Can AI art be useful technology for fashion?
What does “a pink guinea pig picking a gala outfit from a wardrobe full of sharks” look like according to an AI? Lately, a number of AI art generators have challenged people online to come up with the most unexpected descriptions to through artificial intelligence generate fictional, sometimes highly grotesque imagery. But how does the technology work? And what might it be used for in the future?
There are several different ways to use AI to generate images. One method involves using deep learning algorithms to train computers to recognize patterns in data. Once trained, the algorithm can then produce similar results when presented with new data. Another approach uses generative adversarial networks (GANs), which involve two separate models competing against each other. A third technique uses reinforcement learning, where the system learns by trial and error.
Two applications that have recently received attention in the media are DALL-E and Midjourney. DALL-E developed by OpenAI uses a deep learning model and a version of GTP-3 modified to generate images. Midjourney is developed by a smaller research team, and in a similar way utilizes neural networks for image generation. Both applications are in open beta for private users. If you want to try out DALL-E you can sign up for access on this link.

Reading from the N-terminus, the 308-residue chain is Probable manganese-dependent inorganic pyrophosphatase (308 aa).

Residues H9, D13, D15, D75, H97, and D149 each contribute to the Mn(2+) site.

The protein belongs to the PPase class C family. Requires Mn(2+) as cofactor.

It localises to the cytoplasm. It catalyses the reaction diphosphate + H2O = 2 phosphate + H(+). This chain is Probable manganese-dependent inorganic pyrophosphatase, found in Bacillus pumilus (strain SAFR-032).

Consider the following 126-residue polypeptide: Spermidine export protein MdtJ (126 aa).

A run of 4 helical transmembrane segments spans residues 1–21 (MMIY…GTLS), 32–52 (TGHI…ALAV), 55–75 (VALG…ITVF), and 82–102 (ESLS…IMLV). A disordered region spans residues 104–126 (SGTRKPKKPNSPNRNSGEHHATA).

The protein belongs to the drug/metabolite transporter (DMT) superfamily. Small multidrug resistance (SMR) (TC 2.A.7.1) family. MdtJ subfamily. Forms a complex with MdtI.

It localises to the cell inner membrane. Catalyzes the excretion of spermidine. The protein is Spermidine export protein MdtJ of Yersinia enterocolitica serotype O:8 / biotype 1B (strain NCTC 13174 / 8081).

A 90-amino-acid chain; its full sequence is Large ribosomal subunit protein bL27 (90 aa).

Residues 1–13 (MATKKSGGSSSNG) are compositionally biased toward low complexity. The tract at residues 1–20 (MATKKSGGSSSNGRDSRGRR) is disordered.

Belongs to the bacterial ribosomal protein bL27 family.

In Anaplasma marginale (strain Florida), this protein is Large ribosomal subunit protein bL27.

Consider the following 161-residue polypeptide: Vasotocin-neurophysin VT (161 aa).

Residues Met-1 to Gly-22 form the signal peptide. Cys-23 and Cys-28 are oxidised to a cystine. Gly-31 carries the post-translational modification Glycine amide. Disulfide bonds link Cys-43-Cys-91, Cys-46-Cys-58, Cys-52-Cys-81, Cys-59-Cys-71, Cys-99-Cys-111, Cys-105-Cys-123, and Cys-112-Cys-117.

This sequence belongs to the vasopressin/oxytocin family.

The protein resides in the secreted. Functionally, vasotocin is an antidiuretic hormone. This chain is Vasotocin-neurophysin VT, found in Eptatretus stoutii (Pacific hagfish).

How can this be relevant technology for the fashion industry?
Generating images based on large masses of data has the potential to become valuable technology in fashion in many different areas. Stock photo services might see themselves replaced by AI applications in the future as the technology gets more refined and precise. AI generators have the ability to take large numbers of images to create a new, realistic-looking one yet at the same time stretch human imagination beyond its limitation and biases. If a product designer e.g. wants to create a large number of iterations of a prototype, AI image generators can deliver this in minutes or even seconds. In this article you can see an example of how an AI fed with image data of shoes can be trained to output new nonexisting designs from it.
Activating masses of data that might be hard to quickly overview with the human eye can be used within trend analysis and forecasting where numbers and statistics don’t provide a quick or good enough overview. Photo and image production will probably in the future be partly replaced by AI-generated imagery or work complementary to other technologies and manual work.
The film, games, and digital entertainment industries will be able to use similar applications in creating characters or environments. At the current state of the open betas, one can already now use the output as concept art and inspirational input whereas in the future it’s easy to imagine an AI within a more strict and refined framework creating production-ready assets. The approach of being able to quickly iterate and modify images through manual feedback also goes way beyond what humans can possibly achieve in the same timeframe.